23 November, 2011

Food on The Mayflower: Bringing the Story to Life

In preparation for Thanksgiving, our class has been learning about the origins of the holiday.

Similarly to last year, I made our classroom housekeeping area into The Mayflower, and the children have had great fun looking through telescopes for land, putting our classroom babies to bed in hammocks, pretending to be seasick (yes, this is a favorite), and surviving a terrible storm at sea!  We have also spent some time during our morning circle retelling the story of how and why the group of people we call "the pilgrims" climbed aboard that ship in 1620.  I like to tell the story with sound effects (a thunderstorm at sea track), and act out some of the parts such as when the sailors repaired a main beam of the ship which had broken during the storm, with a "great iron screw."

Another way I brought the story to life was with food.  The passengers and sailors on board The Mayflower ate food preserved without the aid of refrigeration.  (This is something my four and five year old students can hardly imagine.) We discussed together what foods the children had at home today, that would keep well without being refrigerated.  They thought of food like crackers and potato chips.  I thought this was good thinking, and it led well into introducing some of the foods people had eaten on The Mayflower!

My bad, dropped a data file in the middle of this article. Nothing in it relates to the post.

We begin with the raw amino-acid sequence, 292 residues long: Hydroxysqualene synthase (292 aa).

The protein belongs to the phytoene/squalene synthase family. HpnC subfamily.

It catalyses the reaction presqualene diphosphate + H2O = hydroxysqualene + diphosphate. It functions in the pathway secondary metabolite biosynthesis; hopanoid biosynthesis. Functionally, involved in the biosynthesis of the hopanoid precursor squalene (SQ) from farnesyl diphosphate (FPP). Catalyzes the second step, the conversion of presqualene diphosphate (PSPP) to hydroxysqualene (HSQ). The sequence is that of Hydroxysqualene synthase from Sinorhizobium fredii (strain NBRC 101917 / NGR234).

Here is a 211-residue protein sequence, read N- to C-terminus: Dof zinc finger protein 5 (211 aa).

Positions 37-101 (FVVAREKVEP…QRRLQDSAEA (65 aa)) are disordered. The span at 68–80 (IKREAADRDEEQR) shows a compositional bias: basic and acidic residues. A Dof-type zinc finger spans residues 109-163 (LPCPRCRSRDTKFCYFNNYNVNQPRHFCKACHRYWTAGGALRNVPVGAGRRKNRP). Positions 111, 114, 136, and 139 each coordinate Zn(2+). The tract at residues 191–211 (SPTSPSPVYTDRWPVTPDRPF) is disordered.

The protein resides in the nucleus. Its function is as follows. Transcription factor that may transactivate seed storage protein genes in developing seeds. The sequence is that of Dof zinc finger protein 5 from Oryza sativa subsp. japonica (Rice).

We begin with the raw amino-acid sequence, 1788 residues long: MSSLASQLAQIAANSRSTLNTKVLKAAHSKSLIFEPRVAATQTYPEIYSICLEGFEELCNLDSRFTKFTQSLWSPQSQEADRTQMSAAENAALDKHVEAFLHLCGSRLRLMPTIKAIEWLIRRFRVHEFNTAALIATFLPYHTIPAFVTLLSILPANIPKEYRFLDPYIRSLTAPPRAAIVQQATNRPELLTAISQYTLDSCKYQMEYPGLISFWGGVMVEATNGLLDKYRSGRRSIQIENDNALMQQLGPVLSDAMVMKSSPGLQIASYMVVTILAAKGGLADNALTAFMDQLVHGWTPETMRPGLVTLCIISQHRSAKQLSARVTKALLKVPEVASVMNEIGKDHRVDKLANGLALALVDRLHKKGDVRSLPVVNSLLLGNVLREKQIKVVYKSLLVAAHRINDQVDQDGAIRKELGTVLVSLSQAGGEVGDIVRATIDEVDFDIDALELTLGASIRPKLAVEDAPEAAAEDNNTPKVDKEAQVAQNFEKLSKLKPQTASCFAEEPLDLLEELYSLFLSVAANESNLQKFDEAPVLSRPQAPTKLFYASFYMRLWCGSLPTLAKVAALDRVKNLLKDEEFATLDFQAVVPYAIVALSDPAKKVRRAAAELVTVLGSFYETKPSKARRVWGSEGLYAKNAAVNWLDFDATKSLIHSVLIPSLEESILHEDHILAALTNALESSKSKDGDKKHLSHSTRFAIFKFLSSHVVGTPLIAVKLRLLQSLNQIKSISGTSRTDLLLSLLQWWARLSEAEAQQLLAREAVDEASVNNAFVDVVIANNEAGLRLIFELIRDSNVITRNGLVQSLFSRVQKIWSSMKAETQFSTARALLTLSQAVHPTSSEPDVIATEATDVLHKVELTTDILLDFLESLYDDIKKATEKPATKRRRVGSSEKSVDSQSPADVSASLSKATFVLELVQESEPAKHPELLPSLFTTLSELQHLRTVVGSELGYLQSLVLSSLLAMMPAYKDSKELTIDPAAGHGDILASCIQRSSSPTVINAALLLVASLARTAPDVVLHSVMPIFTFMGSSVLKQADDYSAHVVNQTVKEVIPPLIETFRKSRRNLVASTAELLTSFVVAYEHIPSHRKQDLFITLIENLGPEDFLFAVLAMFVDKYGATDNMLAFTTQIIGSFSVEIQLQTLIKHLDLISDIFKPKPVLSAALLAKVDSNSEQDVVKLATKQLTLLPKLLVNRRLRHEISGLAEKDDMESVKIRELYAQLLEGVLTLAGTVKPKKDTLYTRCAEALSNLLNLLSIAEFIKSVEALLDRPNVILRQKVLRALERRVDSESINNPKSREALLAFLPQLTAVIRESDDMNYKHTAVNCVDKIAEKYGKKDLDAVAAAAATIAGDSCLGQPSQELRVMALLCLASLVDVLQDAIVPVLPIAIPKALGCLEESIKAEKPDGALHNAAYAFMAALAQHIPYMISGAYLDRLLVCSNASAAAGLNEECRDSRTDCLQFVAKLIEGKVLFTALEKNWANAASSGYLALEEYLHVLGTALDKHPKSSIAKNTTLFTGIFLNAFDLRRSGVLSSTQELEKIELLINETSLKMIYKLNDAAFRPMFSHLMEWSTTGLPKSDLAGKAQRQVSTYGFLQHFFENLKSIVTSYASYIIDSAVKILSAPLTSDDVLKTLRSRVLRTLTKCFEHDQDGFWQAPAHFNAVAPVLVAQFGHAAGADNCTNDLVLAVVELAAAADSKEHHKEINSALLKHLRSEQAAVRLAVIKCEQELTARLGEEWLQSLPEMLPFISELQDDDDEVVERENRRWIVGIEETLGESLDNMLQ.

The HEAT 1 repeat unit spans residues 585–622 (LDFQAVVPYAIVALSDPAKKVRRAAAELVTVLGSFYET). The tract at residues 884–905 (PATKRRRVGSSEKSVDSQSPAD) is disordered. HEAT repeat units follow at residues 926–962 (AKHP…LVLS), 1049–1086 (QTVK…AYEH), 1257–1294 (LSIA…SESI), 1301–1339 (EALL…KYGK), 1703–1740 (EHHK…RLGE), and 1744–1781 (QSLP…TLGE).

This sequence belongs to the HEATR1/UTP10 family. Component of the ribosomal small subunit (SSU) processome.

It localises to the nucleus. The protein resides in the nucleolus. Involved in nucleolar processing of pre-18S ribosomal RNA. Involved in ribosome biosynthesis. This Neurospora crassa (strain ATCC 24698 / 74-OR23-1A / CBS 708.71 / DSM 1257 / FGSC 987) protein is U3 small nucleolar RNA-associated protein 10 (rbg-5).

Okay, people on The Mayflower didn't really eat beef jerky and sardines, but again the idea here is to eat some of the kinds of foods they had.  Our food is listed below, and in parentheses are the foods people actually would have eaten on The Mayflower.

  • dried edamame  (dried peas)
  • dried green beans (dried beans)
  • beef jerky (salt horse)
  • dried apples (dried fruit)
  • hard wheat crackers (hard tack)
  • caned sardines (dried fish)
  • Oh, and I also gave the children water as everything was so salty, but I also explained to them that had they been on board The Mayflower they would have had to drink beer!  Yes, even the children drank beer because the water became brackish.  Yuck!
Almost everything we ate was dried and very salty - similarly to some of the food available on The Mayflower.  We ate without the lights on in the classroom (to represent how dark it must have been below the decks on the ship) while we listened to the sounds of a thunderstorm at sea!

I think this was a great way to bring a bit of The Mayflower's journey, to life.  Hopefully it was a memorable experience for the children - even if it was not necessarily a delicious one.  


  1. your prekindergarten looks beautiful! I absolutely love the hollow log that you sanded and polished, especially with the candle showing through the hole. I will be on the look out for beautiful pieces that I could do the same to

  2. Holy Cow.
    You are Awesome!

    What a way to make History become real and relatable! These kids might remember this lesson for the rest of their lives.


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